I recently heard Condoleezza Rice speak at a University event. Even though she grew up as an African-American girl in segregated Alabama, her parents had the audacity to tell her that one day, she could be the President of the United States. She knew they believed in her, and it caused her to set her sights high above her circumstances and onto the possibilities of where her life could go.
At a dinner afterwards, the man who created this event for his alma mater, a successful entrepreneur and philanthropist, shared his story with me. He was raised in various foster homes for more than 14 years. He was a D-student in high school, completely directionless, when his new foster family asked him if he had considered college. They made it sound like a real possibility for him; they believed in him, and he said this made all the difference.
What happened to both of these people when someone believed in them? It impacted their sense of identity. They didn’t define themselves by the reality they were living in, but by the way they were believed in. They saw themselves as someone with the potential to rise above their circumstances. And then they lived out that identity.
The more I learn about grace, the more I realize how deeply God understands this phenomenon of the human story. Once we know who we really are, there is no stopping us. And who does God repeatedly tell us we are? His beloved children, holy and blameless before him. We are his workmanship, created for good works. He rejoices over us with singing, hides us under his feathers and rescues us because he delights in us.*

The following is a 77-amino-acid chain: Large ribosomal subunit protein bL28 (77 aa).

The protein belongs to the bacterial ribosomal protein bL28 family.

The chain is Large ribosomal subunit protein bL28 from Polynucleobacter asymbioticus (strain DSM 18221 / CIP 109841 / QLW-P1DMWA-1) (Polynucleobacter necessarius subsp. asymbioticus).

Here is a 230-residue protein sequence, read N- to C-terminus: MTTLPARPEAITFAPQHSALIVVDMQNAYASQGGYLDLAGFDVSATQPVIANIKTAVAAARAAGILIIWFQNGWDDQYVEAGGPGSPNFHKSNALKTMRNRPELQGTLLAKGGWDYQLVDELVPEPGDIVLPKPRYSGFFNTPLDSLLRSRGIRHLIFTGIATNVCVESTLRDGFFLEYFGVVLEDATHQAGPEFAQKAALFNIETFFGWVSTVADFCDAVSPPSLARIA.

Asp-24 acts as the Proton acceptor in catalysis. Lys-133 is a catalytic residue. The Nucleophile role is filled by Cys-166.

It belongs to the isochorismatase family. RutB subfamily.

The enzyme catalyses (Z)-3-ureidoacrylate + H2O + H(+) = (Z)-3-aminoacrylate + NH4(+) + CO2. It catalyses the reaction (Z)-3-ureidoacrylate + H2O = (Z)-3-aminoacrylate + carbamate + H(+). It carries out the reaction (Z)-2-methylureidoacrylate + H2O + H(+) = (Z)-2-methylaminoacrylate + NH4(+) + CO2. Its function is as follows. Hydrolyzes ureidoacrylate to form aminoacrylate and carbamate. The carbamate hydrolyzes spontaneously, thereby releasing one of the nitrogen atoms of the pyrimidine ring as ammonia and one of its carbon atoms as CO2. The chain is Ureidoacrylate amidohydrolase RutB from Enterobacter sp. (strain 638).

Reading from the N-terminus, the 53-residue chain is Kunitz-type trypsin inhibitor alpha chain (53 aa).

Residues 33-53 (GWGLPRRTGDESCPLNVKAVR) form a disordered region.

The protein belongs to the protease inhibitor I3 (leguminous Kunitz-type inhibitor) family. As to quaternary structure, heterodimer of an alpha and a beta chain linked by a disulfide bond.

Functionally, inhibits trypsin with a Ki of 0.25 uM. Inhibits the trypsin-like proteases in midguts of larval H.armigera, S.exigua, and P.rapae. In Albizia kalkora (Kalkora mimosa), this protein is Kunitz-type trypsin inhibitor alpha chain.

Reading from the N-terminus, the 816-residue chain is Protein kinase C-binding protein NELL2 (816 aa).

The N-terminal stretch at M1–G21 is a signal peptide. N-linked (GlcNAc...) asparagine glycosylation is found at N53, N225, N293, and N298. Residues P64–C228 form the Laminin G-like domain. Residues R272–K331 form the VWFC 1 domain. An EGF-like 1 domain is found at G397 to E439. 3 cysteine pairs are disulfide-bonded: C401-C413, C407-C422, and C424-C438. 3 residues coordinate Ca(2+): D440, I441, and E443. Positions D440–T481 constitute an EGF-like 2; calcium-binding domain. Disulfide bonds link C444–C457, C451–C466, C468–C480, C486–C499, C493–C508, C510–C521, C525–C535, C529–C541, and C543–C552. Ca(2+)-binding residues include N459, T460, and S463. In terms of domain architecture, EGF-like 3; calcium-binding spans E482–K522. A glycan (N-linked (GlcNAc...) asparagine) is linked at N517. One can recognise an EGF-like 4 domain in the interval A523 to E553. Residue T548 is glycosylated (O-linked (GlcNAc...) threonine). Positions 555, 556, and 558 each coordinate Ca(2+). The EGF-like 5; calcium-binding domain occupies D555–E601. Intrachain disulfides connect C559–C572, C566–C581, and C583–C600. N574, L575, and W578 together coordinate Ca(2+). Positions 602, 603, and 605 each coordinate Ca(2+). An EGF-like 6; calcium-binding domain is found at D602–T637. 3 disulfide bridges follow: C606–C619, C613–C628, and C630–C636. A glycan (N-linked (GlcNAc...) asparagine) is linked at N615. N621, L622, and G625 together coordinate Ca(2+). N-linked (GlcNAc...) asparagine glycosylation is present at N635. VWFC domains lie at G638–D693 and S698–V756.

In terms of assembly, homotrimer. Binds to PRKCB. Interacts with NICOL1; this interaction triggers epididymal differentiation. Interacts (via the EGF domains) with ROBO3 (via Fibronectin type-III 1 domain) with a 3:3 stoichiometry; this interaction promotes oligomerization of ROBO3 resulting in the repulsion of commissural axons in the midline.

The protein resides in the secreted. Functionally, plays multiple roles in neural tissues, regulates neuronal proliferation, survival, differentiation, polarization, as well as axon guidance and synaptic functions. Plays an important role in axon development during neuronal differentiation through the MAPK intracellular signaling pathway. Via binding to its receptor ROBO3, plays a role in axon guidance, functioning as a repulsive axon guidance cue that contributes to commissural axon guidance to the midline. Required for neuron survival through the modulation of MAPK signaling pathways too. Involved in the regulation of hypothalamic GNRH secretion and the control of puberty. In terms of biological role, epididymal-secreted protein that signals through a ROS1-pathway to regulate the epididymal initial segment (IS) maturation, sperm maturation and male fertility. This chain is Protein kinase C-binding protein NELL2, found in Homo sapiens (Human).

This is possible in light of our weaknesses and sin because Jesus took all our shame, allowing God to look at us with no condemnation. Through grace, he changes our identities first, before we ever change our behavior. He even risks the possibility that we’ll take advantage and not change our behavior. That thought may make us uncomfortable, but maybe he knows something about us that we easily forget. He knows we need to have our identity settled before we can overcome the challenges in us and around us.
Sometimes when people first hear the ProGrace® approach, they get a bit nervous. They wonder if it’s ok to extend unconditional grace to women. Don’t we need to talk to them about changing their behavior first? But for me, it always goes back to God’s order. He first gives us a new identity, no strings attached, all based on Christ’s payment. And when we take him at his word and step into this identity, we change. It’s impossible to stay stuck in our current reality when we know the truth about who we are.
By Angie Weszely (@AngieWeszely)
*1 John 3:1, Ephesians 1:4 and 2:10, Zephaniah 3:17, Psalm 91:4, Psalm 18:19